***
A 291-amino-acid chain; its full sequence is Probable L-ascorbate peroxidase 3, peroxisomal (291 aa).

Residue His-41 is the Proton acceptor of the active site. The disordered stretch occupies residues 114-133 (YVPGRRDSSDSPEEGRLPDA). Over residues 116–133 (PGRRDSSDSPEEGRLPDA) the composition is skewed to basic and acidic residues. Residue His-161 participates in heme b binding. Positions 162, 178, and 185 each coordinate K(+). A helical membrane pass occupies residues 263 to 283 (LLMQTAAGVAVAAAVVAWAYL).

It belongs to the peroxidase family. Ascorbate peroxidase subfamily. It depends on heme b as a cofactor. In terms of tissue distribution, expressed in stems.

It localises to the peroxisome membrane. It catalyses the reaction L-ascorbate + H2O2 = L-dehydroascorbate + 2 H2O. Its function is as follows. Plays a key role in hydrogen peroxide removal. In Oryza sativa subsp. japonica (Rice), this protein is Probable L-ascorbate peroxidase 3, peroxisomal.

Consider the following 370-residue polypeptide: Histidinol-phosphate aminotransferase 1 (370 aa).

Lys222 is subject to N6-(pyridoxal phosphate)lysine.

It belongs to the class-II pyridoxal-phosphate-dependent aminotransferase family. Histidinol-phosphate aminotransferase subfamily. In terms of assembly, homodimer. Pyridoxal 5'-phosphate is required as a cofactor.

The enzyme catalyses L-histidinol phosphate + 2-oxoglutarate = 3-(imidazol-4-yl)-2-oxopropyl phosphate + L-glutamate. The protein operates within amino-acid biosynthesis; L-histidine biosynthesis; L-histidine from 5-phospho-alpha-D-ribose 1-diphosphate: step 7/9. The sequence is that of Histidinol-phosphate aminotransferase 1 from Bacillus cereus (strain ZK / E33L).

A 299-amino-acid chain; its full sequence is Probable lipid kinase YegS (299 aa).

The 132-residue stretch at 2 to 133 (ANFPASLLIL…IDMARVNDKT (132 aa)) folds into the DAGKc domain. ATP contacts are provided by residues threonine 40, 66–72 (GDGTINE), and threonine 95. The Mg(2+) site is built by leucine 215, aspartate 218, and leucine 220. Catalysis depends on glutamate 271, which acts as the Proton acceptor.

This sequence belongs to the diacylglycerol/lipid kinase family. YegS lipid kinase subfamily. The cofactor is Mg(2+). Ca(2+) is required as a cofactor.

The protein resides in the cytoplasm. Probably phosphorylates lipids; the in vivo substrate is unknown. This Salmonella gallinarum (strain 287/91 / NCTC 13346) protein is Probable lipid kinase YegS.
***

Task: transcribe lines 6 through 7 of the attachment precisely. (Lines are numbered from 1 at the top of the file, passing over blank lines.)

Lys222 is subject to N6-(pyridoxal phosphate)lysine.

It belongs to the class-II pyridoxal-phosphate-dependent aminotransferase family. Histidinol-phosphate aminotransferase subfamily. In terms of assembly, homodimer. Pyridoxal 5'-phosphate is required as a cofactor.